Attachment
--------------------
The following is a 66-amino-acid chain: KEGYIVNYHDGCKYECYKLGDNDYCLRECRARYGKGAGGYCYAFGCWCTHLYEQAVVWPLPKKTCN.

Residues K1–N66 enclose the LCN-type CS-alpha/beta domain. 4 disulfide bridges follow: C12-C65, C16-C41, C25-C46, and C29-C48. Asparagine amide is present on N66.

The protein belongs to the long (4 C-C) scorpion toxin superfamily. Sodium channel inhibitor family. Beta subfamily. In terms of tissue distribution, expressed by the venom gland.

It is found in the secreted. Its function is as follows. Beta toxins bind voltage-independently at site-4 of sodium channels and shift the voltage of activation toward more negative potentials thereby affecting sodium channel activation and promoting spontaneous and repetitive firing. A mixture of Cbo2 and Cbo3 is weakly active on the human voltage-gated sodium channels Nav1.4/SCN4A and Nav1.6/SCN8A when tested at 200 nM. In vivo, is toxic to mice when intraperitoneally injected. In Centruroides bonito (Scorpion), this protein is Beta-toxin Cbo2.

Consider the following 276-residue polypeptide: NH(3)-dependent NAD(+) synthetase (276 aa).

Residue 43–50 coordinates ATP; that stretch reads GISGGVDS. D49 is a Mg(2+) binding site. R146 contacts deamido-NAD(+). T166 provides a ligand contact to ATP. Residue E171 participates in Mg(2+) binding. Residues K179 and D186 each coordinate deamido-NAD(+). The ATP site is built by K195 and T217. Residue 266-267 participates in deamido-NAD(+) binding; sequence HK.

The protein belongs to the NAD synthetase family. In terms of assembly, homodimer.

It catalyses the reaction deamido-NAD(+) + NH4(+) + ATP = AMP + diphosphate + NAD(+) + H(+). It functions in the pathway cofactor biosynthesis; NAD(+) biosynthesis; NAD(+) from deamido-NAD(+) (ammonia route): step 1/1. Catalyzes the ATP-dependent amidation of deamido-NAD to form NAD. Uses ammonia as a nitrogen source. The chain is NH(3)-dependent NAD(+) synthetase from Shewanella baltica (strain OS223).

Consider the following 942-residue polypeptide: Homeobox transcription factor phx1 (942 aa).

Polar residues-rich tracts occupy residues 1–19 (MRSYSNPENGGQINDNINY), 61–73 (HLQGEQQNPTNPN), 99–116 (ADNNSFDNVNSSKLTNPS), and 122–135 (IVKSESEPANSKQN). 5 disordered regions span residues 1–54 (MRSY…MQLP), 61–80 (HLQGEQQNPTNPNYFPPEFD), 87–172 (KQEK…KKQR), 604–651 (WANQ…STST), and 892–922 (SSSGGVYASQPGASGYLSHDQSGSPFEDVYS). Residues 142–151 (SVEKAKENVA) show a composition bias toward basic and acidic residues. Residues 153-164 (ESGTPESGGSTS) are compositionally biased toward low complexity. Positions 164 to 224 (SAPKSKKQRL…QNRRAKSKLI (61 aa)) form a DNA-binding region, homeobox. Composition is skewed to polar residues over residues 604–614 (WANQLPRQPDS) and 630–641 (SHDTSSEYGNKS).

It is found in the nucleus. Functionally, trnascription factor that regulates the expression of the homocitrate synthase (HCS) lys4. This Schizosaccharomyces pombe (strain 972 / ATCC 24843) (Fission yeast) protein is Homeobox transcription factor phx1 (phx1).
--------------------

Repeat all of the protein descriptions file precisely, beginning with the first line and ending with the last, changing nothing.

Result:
The following is a 66-amino-acid chain: KEGYIVNYHDGCKYECYKLGDNDYCLRECRARYGKGAGGYCYAFGCWCTHLYEQAVVWPLPKKTCN.

Residues K1–N66 enclose the LCN-type CS-alpha/beta domain. 4 disulfide bridges follow: C12-C65, C16-C41, C25-C46, and C29-C48. Asparagine amide is present on N66.

The protein belongs to the long (4 C-C) scorpion toxin superfamily. Sodium channel inhibitor family. Beta subfamily. In terms of tissue distribution, expressed by the venom gland.

It is found in the secreted. Its function is as follows. Beta toxins bind voltage-independently at site-4 of sodium channels and shift the voltage of activation toward more negative potentials thereby affecting sodium channel activation and promoting spontaneous and repetitive firing. A mixture of Cbo2 and Cbo3 is weakly active on the human voltage-gated sodium channels Nav1.4/SCN4A and Nav1.6/SCN8A when tested at 200 nM. In vivo, is toxic to mice when intraperitoneally injected. In Centruroides bonito (Scorpion), this protein is Beta-toxin Cbo2.

Consider the following 276-residue polypeptide: NH(3)-dependent NAD(+) synthetase (276 aa).

Residue 43–50 coordinates ATP; that stretch reads GISGGVDS. D49 is a Mg(2+) binding site. R146 contacts deamido-NAD(+). T166 provides a ligand contact to ATP. Residue E171 participates in Mg(2+) binding. Residues K179 and D186 each coordinate deamido-NAD(+). The ATP site is built by K195 and T217. Residue 266-267 participates in deamido-NAD(+) binding; sequence HK.

The protein belongs to the NAD synthetase family. In terms of assembly, homodimer.

It catalyses the reaction deamido-NAD(+) + NH4(+) + ATP = AMP + diphosphate + NAD(+) + H(+). It functions in the pathway cofactor biosynthesis; NAD(+) biosynthesis; NAD(+) from deamido-NAD(+) (ammonia route): step 1/1. Catalyzes the ATP-dependent amidation of deamido-NAD to form NAD. Uses ammonia as a nitrogen source. The chain is NH(3)-dependent NAD(+) synthetase from Shewanella baltica (strain OS223).

Consider the following 942-residue polypeptide: Homeobox transcription factor phx1 (942 aa).

Polar residues-rich tracts occupy residues 1–19 (MRSYSNPENGGQINDNINY), 61–73 (HLQGEQQNPTNPN), 99–116 (ADNNSFDNVNSSKLTNPS), and 122–135 (IVKSESEPANSKQN). 5 disordered regions span residues 1–54 (MRSY…MQLP), 61–80 (HLQGEQQNPTNPNYFPPEFD), 87–172 (KQEK…KKQR), 604–651 (WANQ…STST), and 892–922 (SSSGGVYASQPGASGYLSHDQSGSPFEDVYS). Residues 142–151 (SVEKAKENVA) show a composition bias toward basic and acidic residues. Residues 153-164 (ESGTPESGGSTS) are compositionally biased toward low complexity. Positions 164 to 224 (SAPKSKKQRL…QNRRAKSKLI (61 aa)) form a DNA-binding region, homeobox. Composition is skewed to polar residues over residues 604–614 (WANQLPRQPDS) and 630–641 (SHDTSSEYGNKS).

It is found in the nucleus. Functionally, trnascription factor that regulates the expression of the homocitrate synthase (HCS) lys4. This Schizosaccharomyces pombe (strain 972 / ATCC 24843) (Fission yeast) protein is Homeobox transcription factor phx1 (phx1).